examine R.G. regarding statements he made in the juvenile proceeding.

The jury returned verdicts of guilty on all counts. The court imposed
concurrent sentences and ordered Canfield to pay restitution totalling
$3516.31 to the two victims.

I. Violation of discovery rule. Whether a trial court properly
construed a criminal procedural rule is a question of law, reviewed de novo
by an appellate court. State v. Pettee, 511 N.W.2d 43, 45 (Minn.
App. 1994), aff'd, 538 N.W.2d 126 (Minn. 1995). The Minnesota Rules
of Criminal Procedure require the prosecution, without order of the court,
        allow access at any reasonable time to all matters
        within the prosecuting attorney's possession or

        control which relate to the case and make the
        following disclosures:
        * * * *
        (2) Statements. The prosecuting attorney
        shall disclose and permit defense counsel to inspect
        and reproduce any relevant written or recorded
        statements which relate to the case within the
        possession or control of the prosecution, the
        existence of which is known by the prosecuting
        attorney, and shall provide defense counsel with the
        substance of any oral statements which relate to the

Minn. R. Crim. P. 9.01, subd. 1(2).

Canfield claims that the state had a duty to disclose the substance of any
oral statement made that related to his case. He argues that the alleged
discovery violation here caused severe prejudice and therefore entitles him
to a new trial. We disagree.

Before calling R.G. to testify at Canfield's trial, the prosecutor informed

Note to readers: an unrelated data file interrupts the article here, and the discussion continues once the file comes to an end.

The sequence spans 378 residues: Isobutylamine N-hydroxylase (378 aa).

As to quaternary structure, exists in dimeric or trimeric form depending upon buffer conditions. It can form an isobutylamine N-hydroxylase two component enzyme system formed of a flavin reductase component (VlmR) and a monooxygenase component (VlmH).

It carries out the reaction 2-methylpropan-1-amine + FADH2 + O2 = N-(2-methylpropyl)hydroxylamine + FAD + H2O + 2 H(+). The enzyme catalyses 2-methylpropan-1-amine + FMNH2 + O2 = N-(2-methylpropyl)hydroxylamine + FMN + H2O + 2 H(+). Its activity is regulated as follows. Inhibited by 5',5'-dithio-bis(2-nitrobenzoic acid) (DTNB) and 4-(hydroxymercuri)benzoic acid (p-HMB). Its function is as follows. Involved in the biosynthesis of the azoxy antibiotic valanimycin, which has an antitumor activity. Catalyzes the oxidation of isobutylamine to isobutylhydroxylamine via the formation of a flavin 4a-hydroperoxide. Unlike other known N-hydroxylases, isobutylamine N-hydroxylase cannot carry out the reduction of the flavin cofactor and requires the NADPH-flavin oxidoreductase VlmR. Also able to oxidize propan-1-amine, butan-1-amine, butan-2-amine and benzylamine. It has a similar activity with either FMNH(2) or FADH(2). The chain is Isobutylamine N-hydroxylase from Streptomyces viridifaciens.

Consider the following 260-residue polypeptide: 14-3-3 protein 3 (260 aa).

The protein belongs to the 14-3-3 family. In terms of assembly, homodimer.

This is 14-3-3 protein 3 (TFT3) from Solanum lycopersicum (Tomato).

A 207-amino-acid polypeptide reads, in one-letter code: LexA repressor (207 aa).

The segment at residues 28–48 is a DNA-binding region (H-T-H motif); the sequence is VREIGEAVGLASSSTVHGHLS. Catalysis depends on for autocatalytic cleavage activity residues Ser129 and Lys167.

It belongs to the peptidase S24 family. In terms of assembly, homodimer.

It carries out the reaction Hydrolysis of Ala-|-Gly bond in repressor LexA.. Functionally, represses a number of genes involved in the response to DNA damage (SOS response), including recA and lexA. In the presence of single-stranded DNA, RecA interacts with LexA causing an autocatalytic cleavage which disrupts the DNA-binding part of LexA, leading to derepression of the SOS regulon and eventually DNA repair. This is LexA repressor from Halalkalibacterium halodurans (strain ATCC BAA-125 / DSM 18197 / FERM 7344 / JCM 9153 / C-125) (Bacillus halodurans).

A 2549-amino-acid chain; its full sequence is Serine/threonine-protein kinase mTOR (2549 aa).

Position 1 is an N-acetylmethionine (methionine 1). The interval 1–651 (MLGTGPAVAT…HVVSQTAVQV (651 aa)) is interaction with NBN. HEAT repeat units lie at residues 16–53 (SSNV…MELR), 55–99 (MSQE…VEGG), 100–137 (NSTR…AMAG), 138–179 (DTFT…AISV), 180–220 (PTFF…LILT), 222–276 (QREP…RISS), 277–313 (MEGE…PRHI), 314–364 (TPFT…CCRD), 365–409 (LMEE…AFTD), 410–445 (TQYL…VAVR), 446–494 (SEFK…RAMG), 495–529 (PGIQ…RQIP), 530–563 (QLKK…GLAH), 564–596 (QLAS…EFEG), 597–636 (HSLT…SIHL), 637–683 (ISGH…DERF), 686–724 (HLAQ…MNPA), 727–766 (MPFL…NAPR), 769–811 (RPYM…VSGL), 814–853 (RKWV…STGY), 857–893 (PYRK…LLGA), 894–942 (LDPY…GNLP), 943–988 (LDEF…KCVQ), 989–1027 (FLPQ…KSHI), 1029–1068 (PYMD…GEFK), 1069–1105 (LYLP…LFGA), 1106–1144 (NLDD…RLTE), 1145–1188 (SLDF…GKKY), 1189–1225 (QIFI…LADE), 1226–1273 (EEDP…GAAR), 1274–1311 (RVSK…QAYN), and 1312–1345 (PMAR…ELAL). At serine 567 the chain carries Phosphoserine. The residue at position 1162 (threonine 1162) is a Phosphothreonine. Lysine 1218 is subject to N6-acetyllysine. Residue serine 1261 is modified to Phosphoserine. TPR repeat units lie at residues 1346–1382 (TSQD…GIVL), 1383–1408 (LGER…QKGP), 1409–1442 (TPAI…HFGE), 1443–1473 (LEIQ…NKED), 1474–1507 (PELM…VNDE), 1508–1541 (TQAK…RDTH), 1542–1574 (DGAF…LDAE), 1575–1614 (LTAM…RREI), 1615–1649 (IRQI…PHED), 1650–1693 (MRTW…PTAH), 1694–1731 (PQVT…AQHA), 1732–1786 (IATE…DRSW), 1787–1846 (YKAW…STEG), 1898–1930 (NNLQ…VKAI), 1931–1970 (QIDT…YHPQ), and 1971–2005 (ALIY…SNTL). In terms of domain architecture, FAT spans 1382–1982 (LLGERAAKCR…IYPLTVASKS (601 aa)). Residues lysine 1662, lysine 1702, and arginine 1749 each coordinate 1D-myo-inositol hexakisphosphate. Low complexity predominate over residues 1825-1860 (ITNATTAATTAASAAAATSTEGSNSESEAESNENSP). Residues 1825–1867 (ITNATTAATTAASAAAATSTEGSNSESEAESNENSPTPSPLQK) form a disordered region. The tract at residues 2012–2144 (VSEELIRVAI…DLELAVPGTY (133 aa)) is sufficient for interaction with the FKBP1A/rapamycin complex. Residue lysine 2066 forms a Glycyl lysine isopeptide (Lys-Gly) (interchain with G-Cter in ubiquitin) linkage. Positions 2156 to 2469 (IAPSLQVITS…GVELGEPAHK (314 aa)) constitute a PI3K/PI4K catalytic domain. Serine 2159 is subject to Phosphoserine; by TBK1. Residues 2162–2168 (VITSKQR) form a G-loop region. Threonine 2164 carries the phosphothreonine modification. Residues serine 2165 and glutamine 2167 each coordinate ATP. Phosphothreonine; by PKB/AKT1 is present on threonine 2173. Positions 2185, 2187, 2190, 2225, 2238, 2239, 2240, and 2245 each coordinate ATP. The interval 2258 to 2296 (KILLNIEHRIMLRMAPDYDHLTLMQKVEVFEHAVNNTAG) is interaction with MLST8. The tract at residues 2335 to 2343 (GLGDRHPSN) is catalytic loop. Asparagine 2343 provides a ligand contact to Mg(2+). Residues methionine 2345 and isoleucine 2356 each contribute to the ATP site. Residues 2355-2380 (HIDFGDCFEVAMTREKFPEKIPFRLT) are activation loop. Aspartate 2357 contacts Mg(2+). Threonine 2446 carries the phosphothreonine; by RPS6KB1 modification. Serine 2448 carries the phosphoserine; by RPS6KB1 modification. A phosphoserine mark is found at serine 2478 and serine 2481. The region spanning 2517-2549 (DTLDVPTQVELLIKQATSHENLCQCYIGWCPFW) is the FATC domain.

the court and defense counsel about the ``recent development'' in the
juvenile proceeding. Defense counsel objected, claiming that the alleged
discovery violation severely prejudiced Canfield because counsel had no
opportunity to prepare, and she asked the court to suppress any testimony
regarding statements made in the juvenile court proceeding.

We agree with the district court that criminal discovery rules do not apply
to statements made on the record in open court. Moreover, the record
reflects that defense counsel (1) knew about R.G.'s appearance in juvenile
court, (2) knew that R.G. had admitted guilt, (3) listed R.G. as a defense
witness, and (4) called R.G.'s attorney as a witness. Canfield cannot
reasonably argue that the state's failure to disclose the substance of
R.G.'s statements in the juvenile proceeding or the result of that
proceeding constituted surprise that resulted in prejudice.(1)
        [Footnote] (1)An issue not before us is the state's
        duty to disclose any out-of-court oral statement